3. The defendants not only contested the plaintiffs' suit on merits but also challenged the letter of subrogation dated February 17, 1968. The defendants also maintained that National Pipes and Tubes Co. Ltd., was a necessary party to the suit. The further defence of the defendants was that they had agreed to carry the goods as a public carrier subject to the terms and conditions printed overleaf of their consignment notes and the said terms and conditions are binding on all the parties concerned. According to the defendants the goods were carried from Calcutta to Indore and from Indore to Pune for onward transmission to Kirloskarwadi, the destination of the delivery of the goods. However, at Pune there was a theft and some rods were stolen. Therefore, the Branch Manger of the defendants at Pune filed a complaint at Pimpri Police Station on June 13, 1967 and as a result of the search by the police 75 rods were recovered from the river where they were submerged. The defendant's manager got the rods released from the Court by the Court's order and ultimately delivered all the rods to the plaintiff No. 1. Even then 53 rods were short delivered of the total consignment. The defendant further denied that the goods were short delivered as a result of negligence on their part and that they had taken all reasonable and proper precaution to protect the goods from the theft and therefore, the say of the defendants was that they were not liable for the alleged loss or claim by the plaintiffs. They therefore, denied their liability for payment of Rupees 16.252.06 as price of the short delivered rods either to plaintiff No. 1 or toplaintiff No. 2. Defendants also did not admit the payment of the said amount by plaintiff No. 2 to plaintiff No. 1 and stated that such a transaction of payment was not binding on the defendants. It was denied that the letter of subrogation dated 17th February, 1968 created or vested any title or interest in plaintiff No. 2. In view of the provisions of Section 8 of the Carriers Act it was further contended that the plaintiffs had no locus standi whatsoever to claim the alleged loss and it was further the say of the defendants that the suit was based on a contract which took place at Calcutta and the Court of the Joint Civil Judge, Senior Division, Sangli had no jurisdiction to entertain and try such a suit. The defendants further denied that any cause of action had arisen on February 17 1968. The further say of the defendants was that the suit was time barred. In short the defendants denied their liability to pay the amount of Rupees 16,252.06 as price for short delivery of the brass rods to plaintiff No. 1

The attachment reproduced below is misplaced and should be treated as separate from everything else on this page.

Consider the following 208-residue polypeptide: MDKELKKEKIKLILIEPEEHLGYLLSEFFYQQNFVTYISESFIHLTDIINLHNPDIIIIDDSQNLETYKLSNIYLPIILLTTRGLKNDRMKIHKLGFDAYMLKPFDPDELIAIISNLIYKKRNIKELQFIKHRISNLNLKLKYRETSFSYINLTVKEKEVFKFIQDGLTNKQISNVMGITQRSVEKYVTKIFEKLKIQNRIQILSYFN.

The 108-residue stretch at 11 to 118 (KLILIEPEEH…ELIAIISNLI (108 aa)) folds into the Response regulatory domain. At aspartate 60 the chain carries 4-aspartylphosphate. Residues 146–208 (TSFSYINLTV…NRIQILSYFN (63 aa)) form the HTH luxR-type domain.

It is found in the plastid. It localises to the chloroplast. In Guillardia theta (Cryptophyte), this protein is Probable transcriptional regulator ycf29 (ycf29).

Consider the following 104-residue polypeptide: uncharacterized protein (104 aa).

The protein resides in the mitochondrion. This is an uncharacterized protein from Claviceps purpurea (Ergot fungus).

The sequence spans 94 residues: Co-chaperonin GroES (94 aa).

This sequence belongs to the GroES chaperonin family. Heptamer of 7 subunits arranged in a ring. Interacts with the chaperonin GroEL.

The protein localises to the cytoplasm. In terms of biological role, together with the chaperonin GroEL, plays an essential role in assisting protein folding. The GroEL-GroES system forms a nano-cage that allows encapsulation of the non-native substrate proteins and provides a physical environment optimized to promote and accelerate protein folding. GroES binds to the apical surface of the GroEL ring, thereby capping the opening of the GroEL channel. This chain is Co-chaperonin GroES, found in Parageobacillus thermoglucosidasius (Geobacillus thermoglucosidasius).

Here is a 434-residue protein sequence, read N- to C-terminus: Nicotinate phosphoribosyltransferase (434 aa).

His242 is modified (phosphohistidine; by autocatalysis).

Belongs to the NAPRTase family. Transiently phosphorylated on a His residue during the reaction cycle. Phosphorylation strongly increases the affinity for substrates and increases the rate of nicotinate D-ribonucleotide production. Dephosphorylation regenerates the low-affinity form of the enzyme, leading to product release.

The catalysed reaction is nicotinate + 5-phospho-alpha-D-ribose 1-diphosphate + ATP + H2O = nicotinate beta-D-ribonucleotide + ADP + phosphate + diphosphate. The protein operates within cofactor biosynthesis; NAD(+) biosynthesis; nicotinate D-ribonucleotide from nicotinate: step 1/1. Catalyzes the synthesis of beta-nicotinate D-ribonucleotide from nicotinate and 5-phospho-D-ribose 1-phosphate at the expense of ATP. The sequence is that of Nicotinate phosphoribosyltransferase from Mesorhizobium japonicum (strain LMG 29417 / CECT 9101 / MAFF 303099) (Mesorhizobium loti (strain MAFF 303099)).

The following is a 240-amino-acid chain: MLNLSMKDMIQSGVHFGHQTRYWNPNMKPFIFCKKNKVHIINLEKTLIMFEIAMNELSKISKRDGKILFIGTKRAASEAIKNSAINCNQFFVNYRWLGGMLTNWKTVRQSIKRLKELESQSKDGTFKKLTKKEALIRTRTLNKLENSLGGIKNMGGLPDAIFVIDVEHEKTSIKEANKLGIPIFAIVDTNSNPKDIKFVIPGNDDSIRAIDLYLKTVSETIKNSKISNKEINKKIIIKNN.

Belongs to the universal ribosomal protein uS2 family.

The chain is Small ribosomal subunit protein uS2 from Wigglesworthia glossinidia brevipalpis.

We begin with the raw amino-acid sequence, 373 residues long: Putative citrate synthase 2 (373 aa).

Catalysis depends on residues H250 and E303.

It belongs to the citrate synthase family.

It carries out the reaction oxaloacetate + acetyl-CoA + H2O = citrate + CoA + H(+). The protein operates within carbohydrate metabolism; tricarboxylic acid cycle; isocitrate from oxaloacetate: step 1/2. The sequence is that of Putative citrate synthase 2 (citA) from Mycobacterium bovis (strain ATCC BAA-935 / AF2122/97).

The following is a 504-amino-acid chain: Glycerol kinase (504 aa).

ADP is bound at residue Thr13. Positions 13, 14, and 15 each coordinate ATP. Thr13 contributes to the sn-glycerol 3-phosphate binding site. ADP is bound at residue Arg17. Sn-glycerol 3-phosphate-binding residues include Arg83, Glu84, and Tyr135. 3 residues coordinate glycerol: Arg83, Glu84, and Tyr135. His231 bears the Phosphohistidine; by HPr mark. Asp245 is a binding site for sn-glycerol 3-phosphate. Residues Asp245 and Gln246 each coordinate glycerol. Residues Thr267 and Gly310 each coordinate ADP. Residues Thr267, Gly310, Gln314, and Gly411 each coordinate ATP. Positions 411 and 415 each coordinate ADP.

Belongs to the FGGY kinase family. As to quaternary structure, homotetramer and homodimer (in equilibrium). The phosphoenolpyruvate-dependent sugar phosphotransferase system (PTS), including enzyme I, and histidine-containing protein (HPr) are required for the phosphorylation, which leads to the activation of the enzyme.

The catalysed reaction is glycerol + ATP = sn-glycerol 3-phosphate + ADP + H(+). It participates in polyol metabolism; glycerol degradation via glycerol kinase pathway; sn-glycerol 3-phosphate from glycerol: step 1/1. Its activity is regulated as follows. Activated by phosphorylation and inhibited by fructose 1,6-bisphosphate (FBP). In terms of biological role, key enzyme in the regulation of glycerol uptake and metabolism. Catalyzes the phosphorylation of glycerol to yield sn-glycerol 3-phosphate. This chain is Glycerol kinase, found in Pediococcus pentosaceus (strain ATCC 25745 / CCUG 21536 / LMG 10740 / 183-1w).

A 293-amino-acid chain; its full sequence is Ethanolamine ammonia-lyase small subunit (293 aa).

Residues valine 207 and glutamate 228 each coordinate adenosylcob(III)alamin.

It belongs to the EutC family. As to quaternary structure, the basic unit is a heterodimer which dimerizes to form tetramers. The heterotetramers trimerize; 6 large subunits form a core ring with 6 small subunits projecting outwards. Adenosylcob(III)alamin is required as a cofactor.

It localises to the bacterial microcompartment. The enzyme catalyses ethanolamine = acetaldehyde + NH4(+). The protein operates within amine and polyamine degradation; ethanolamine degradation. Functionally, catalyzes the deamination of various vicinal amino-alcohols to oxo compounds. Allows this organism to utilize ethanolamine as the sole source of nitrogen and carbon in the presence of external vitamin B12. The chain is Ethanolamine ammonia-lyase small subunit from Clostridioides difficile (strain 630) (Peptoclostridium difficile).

4. On these pleadings the learned trial Judge framed as many as 10 issues. The learned trial Judge held that the said suit was not barred by non-joinder of National Pipes and Tube Company as a party. He further held that the plaintiffs had proved that the short delivery of rods was caused due to the negligence on the part of the defendants or their servants or agents, and that they had not taken reasonable care and precaution to keep the goods in order to protect them from loss or damage. The learned trial Judge negatived the contention of the defendants that they were not liable for the loss in view of Clause 5 and other clauses in the terms and conditions noted on the reverse of the consignment note Ex. 49. According to the learned trial Judge the subrogation of plaintiff Number 2 in place of plaintiff No. 1 was legal and valid. The learned trial Judge held that the plaintiffs have successfully proved the loss of goods and the price of the short delivered rods. On Issue No. 7 which has some significance in this appeal, the learned trial Judge held that the Court at Sangli had jurisdiction to try the suit and therefore. In view of the findings recorded by him earlier he was pleased to decree the entire claim of the plaintiffs against the defendants and directed the defendants to pay the amount of Rupees 16,252.06/- paise by a judgment and decree dated August, 13th 1971 to the plaintiffs. It is against this judgment and decree that the above mentioned first appeal has been filed by the original defendants.